Thursday, July 10, 2008

Running: The Bane of my Existence

I didn't get to bed until late last night, so I decided to give myself an extra hour of sleep this morning and work out on my own.

I'm not so good at pushing myself without a coach and workout buddies, so I ran 2 miles (17:45), and then I went outside and worked the L-sit hold and negative (since I can't do an L-sit pull-up yet). I figure the L-sit is the best exercise for preparing for both of my goals - since it combines core strength (Deadlift) with arm/shoulder/grip strength (pull-up). I plan to do them on my own 2-3xs a week as I move towards my 12-week goals.

Now, back to the title of my post. When I stepped onto the treadmill, it was with the full intention of running 5K (3.1miles). When I pressed "cool-down" at 2 miles, I was not out of breath, or in pain, or in any other way incapable of continuing for another mile or so. I simply wanted to stop and move on. I was bored, impatient, and antsy to just get on with it. I fight against these feelings anytime I run more than about 400meters. Sometimes they lead to feelings of anxiety, when I'm outside instead of on a treadmill (and cannot just stop). Even though running, physically, has gotten much easier for me, these feelings have not lessened. Does anyone else experience this? How do you find your groove?

6 comments:

Robin said...

Cara,
I know exactly what you mean. That 800m run is a mental monster. I'm not necessarily overtaxed when I run it. It just seems sooooo long, and I want to be done with it. I don't know how to 'fix' this issue.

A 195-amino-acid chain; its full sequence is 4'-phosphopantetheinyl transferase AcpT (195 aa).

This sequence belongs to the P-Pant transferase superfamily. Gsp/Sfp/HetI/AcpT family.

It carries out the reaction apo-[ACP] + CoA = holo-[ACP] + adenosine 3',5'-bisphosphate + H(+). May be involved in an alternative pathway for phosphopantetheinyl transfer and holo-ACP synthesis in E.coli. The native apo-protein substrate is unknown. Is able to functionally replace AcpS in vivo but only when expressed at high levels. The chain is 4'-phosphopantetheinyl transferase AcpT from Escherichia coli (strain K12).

Cara said...

You took the words right out of my mouth! I just want to finish, I have no patience for it. I much rather be throwing a barbell around...

Darcy D2 said...

I use to hate running but I took it easy and slowly built up my mileage and now I love. Although, there are days I hate it still ;). I think everyone has a dreaded exercise some its running but with me it's squats. Just got to keep doing them and convince your brain that you like them.

Cara said...

Sometimes I try to take it easy and look at it as "active rest" - but that only works for me with the 400m runs. I will try to trick my brain though!!!

Adam said...

I had a lot of problems with distance running until I started listening to music while running. The 3 min songs break up the time, and I tend to alternate an "intense" song with an "active rest" song. That really helped me increase my distances.

Cara said...

Adam - Thanks, I'll have to try that!